THURROCK Council is among eleven councils highlighted in a report that says councils risk running out of cash reserves if recent spending continues reports the BBC.
Analysis by the BBC has identified 11 authorities the Chartered Institute of Public Finance and Accountancy (Cipfa) said would have “fully exhausted” reserves within four years unless they topped them up.
The BBC analysis of government data follows work by Cipfa, which published a “resilience” index of councils, but stopped short of naming those it warned were depleting reserves the fastest.
The warning was based on the latest data available, comparing reserves as of March 2018 with March 2015.
The analysis reveals which 11 of the 152 major English councils have used so much of their reserves since 2015 that Cipfa said they would run out within four years if spending patterns continued.
Councillor Richard Watts from the Local Government Association said: “Some councils are facing a choice between using reserves to try and plug funding gaps or further cutting back local services in order to balance the books.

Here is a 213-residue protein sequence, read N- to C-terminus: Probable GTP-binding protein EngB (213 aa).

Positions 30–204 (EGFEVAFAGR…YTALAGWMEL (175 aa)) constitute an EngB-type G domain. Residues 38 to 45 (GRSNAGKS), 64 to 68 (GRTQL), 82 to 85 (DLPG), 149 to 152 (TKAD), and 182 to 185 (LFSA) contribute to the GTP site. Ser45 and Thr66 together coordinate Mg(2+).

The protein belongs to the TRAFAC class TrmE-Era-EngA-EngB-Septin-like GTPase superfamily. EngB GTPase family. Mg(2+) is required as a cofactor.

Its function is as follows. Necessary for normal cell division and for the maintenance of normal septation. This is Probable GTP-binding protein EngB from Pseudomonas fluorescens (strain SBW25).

“This is unsustainable and does nothing to address the systemic underfunding that they face. Ongoing funding gaps are simply too big to be plugged by reserves.”
The data showed Northamptonshire County Council recorded a 91% drop in reserves. The authority was forced to stop non-essential spending during 2017-18.
Thurrock Council was shown to have spent 58% of its reserves but insisted it was planned and the authority was not running out of money.
Thurrock Council said it was in “one of the strongest financial positions of any unitary authority” in England and had frozen council tax. It said its reserves had stayed stable and it had used “earmarked” reserves as planned. “Earmarked reserves do not represent the council’s financial strength in any way and to use them to suggest otherwise is misleading and incorrect,” said deputy leader Councillor Shane Hebb.